In the San Francisco Bay Area of California, housing, along with most everything else, is very expensive. In many cities in the region, this disparity creates a toxic combination: an affordable housing crunch and rampant homelessness.
A billionaire in the area believes that the solution lies in repurposing shipping containers.
According to HousingWire, Santa Clara based real estate developer John Sobrato recently unveiled a proposal to build 200 micro apartments for both homeless and low-income renters, utilizing shipping containers, turning them into units between 160 and 240 square feet with kitchenettes and bathrooms with showers.
“I think it’s time to turn my attention to creating a very cost-effective solution to housing the homeless and very low-income people,” said Sobrato.
“Instead of sleeping in a pup tent or under an overpass, Santa Clara homeless folks will have a clean, dignified, safe place to call home.”
Sobrato plans to lease a 2.5-acre plot of city-owned land three miles from the San Francisco 49ers football stadium, which the city acquired in 2005 with the intention of creating affordable housing.
Funding for that plan fell through, and in October of last year Sobrato approached the city with his idea.
Per Bloomberg, Sobrato asked for a 57-year lease at the cost of $1 a year. In return, his group, the Sobrato Organization, would build and own the apartments, then lease them back to Santa Clara County, which would hire property management and homeless service providers.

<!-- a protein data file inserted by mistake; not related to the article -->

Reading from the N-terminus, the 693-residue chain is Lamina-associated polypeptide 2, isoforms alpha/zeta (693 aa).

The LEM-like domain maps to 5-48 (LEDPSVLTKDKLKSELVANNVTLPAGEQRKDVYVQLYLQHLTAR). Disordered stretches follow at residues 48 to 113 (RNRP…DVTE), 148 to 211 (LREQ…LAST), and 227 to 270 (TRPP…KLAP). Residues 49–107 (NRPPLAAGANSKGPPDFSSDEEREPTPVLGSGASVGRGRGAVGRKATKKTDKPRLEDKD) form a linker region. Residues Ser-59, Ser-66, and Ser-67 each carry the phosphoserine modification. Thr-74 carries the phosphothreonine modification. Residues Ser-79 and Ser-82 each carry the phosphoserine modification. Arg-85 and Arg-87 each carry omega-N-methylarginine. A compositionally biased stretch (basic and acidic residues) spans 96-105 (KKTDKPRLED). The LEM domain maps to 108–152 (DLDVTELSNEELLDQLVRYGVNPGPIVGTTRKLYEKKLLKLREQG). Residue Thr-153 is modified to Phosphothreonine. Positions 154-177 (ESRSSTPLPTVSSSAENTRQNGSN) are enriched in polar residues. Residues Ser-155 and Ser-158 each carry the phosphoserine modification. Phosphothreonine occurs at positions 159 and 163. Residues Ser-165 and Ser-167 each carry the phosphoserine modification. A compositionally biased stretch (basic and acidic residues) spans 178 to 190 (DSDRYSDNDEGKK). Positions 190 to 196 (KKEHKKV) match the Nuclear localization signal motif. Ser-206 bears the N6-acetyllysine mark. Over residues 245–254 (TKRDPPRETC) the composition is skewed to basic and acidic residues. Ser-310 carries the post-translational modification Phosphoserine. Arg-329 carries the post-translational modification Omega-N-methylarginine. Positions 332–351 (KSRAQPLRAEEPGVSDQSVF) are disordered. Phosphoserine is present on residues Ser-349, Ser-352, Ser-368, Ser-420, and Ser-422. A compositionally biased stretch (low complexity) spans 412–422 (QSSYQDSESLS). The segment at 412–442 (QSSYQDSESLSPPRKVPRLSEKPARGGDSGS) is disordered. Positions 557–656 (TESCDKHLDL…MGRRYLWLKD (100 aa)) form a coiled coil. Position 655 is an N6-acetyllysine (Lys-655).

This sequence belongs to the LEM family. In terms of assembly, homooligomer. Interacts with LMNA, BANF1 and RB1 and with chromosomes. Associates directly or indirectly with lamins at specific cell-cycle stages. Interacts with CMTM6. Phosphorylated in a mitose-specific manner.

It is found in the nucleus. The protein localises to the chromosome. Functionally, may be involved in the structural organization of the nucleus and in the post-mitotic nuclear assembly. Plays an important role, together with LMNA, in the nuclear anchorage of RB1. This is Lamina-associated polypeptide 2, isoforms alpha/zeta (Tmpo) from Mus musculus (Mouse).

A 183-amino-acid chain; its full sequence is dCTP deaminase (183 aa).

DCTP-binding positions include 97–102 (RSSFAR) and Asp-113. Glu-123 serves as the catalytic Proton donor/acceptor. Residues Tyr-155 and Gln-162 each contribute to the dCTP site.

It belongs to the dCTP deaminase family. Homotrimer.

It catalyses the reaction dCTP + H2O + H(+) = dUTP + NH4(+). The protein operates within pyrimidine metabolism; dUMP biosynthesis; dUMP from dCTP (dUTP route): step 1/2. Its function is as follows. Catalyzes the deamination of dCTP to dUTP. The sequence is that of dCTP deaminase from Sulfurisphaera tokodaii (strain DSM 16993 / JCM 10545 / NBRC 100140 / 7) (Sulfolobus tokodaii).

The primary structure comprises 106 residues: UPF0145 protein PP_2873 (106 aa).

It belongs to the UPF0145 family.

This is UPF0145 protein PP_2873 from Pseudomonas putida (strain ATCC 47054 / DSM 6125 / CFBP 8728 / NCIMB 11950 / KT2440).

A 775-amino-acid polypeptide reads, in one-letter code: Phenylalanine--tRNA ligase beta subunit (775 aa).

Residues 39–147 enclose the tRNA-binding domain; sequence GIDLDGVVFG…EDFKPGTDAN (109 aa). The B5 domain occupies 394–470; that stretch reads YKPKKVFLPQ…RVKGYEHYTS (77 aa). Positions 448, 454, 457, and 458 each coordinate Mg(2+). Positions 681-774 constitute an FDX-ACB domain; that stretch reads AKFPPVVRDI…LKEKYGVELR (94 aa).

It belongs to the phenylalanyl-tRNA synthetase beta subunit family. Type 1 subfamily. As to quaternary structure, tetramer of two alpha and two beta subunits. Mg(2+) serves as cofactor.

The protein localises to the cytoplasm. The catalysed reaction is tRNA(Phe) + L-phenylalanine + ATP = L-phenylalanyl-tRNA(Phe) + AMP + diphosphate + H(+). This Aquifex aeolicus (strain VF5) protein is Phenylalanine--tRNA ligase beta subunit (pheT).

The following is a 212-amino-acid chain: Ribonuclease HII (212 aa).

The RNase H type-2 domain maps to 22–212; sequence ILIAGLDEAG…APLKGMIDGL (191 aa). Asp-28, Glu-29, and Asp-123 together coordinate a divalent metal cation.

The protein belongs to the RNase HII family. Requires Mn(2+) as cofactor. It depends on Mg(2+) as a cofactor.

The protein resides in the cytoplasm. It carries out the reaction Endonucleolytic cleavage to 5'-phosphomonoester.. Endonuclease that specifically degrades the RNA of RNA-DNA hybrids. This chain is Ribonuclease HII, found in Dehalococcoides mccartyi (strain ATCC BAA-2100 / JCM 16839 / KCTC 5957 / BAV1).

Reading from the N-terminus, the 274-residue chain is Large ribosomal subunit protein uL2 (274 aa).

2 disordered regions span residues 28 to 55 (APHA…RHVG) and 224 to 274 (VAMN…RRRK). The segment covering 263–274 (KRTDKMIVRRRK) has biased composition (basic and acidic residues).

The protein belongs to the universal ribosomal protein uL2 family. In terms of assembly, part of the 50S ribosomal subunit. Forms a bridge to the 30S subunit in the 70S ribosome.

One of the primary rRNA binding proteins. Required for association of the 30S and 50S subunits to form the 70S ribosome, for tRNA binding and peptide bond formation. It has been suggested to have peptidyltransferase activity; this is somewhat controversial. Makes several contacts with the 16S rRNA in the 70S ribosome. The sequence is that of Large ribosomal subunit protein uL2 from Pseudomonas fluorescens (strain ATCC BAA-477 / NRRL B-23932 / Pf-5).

The project, called Innovation Place, would be projected to open in 2018, with half of the apartments being rented to the homeless, and the other half being made available to renters earning between 50 and 80 percent of the area’s median income.
While many see Sobrato’s idea as noble, there are those that disagree. An anonymous petition began to circulate shortly after Sobrato presented his plan, and has 852 supporters.
While some may disagree, the numbers show that the need for affordable housing is the state is dire: 17 ballot measures were on the ballot last November dealing with affordable housing.
The Daily Business News has covered a number of potential NIMBY (Not-In-My-Back-Yard) stories recently, where current residents appear to be working to keep manufactured homes or other affordable housing options for communities out.
Most notable is the case in Aiken, South Carolina, where Councilman Danny Feagin was quoted as saying “As long as it keeps the mobile home parks [sic] out, I think the folks would be satisfied,” in relation to a proposed rezoning ordinance.
For more on shipping containers being used to solve the growing affordable housing crisis around the world, click here. ##
(Image credits are as shown above.)
Submitted by RC Williams to the Daily Business News for MHProNews.